Scholars Challenge Conclusions of ACCC Digital Platforms Inquiry
PORTLAND, Ore. - September 13, 2019 - ( Newswire.com )
In a submission to the Australian Treasury on Sept. 12, 2019, scholars from the International Center for Law & Economics and other esteemed international scholars critiqued the recently published Final Report of the Australian Competition and Consumer Commission (ACCC) Digital Platforms Inquiry.
In its report, the ACCC claims that competition in the media, communications, advertising and other markets it investigated is “not working,” and that substantial regulatory and legislative changes are necessary to solve — and would solve — the problems caused by ineffective competition.
But the premise that competition is not working is not well supported by evidence presented in the report. Meanwhile, the report’s conclusion misses the bigger picture: Government intervention is appropriate only if it produces net social benefits. Yet the ACCC almost entirely omits consideration of the adverse effects of its proposed interventions, which in many cases are likely worse than the alleged problems. As such, the report’s proposals should be treated with great caution.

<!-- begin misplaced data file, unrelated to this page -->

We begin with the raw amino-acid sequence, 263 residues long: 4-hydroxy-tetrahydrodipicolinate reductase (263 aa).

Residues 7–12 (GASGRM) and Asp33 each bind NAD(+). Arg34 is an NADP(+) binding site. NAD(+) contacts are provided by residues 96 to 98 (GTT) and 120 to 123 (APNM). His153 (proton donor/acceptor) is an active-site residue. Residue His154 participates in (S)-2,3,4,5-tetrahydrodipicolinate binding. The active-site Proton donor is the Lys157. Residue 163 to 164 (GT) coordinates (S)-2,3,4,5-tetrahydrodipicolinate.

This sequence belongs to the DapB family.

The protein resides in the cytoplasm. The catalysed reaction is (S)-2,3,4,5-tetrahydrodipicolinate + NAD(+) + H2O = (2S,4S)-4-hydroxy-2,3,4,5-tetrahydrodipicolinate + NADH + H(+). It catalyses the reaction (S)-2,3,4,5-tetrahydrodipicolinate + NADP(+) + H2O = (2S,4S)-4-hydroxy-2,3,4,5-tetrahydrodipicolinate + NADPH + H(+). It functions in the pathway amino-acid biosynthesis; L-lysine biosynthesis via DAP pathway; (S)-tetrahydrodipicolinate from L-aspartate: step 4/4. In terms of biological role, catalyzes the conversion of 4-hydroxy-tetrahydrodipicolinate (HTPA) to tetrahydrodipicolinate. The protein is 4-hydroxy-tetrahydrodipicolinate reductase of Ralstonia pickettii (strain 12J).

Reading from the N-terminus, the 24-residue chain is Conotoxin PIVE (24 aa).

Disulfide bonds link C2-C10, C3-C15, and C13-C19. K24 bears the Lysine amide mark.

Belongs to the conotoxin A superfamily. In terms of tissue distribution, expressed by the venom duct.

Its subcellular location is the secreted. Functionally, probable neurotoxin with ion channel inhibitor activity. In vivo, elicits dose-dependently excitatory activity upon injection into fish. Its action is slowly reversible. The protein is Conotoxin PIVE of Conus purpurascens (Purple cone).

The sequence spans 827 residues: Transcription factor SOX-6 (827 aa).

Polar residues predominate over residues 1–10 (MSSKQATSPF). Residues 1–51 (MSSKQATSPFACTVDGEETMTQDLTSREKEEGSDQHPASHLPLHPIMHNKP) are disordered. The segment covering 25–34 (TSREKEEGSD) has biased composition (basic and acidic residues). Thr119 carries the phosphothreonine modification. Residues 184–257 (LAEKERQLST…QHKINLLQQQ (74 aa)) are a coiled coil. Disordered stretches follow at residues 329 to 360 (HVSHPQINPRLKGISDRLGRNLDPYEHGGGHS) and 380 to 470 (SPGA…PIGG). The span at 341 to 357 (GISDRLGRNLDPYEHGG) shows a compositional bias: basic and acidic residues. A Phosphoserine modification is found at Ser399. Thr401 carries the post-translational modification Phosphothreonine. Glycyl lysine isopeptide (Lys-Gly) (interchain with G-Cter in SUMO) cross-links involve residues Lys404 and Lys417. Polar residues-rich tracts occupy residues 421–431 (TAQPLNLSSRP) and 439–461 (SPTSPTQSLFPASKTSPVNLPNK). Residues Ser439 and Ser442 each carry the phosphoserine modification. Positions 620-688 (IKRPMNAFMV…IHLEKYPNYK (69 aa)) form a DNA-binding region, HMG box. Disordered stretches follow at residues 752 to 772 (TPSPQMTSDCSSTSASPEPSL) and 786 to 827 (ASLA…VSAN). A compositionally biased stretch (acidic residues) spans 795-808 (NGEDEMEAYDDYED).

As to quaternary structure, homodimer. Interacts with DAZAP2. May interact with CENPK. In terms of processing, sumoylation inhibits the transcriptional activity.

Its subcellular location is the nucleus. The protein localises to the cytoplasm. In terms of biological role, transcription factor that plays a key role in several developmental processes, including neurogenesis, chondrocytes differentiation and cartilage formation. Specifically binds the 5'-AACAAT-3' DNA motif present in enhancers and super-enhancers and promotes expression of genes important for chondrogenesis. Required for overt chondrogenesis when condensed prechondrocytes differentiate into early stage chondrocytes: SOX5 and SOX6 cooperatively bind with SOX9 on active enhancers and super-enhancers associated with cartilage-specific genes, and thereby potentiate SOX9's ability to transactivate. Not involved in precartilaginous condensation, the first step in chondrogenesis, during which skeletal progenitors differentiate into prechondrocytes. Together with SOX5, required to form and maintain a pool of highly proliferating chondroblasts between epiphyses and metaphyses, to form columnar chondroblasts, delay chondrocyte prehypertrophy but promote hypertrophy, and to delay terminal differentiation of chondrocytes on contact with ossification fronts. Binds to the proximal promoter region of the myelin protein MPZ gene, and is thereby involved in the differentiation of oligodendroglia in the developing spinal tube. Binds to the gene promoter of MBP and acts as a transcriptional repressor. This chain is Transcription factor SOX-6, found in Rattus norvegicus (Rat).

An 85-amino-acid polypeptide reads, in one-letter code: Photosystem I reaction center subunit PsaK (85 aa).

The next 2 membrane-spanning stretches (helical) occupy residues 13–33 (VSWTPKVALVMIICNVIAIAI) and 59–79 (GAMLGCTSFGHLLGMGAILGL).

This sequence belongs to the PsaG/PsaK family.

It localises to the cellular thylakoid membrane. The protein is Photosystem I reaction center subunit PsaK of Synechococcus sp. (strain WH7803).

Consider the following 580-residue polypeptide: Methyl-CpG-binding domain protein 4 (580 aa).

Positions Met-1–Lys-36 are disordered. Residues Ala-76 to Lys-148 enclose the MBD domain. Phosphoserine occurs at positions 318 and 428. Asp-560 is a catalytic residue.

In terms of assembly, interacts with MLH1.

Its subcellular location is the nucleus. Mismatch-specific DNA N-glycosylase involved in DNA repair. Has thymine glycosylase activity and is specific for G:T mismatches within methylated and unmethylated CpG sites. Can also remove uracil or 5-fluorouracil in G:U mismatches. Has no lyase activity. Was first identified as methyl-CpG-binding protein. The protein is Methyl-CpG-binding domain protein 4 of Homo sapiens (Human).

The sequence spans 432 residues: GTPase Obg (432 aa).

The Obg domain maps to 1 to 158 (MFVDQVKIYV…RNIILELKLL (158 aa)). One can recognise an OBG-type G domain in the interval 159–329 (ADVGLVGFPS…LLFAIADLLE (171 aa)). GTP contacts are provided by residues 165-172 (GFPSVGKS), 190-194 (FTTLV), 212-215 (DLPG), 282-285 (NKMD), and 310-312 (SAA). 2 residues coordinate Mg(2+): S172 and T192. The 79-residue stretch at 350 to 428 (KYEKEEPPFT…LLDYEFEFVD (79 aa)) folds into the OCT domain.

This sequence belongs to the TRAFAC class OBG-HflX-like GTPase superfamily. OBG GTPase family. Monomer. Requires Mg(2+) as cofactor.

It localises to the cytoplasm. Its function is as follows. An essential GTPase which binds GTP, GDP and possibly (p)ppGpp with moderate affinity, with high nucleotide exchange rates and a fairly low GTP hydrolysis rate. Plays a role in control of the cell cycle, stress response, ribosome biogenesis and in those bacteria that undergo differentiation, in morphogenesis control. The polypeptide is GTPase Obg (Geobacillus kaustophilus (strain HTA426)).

The submission tackles three “significant oversights”:
The submission notes in conclusion that “The ACCC’s lackadaisical assessment of regulatory costs is all-the-more troubling given that its report focuses on an extremely dynamic industry. What is only a small regulatory cost today could severely hamper competition in the future.”
For more information on these comments, or to speak to one of our scholars directly, please email firstname.lastname@example.org.
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Original Source: Scholars Challenge Conclusions of ACCC Digital Platforms Inquiry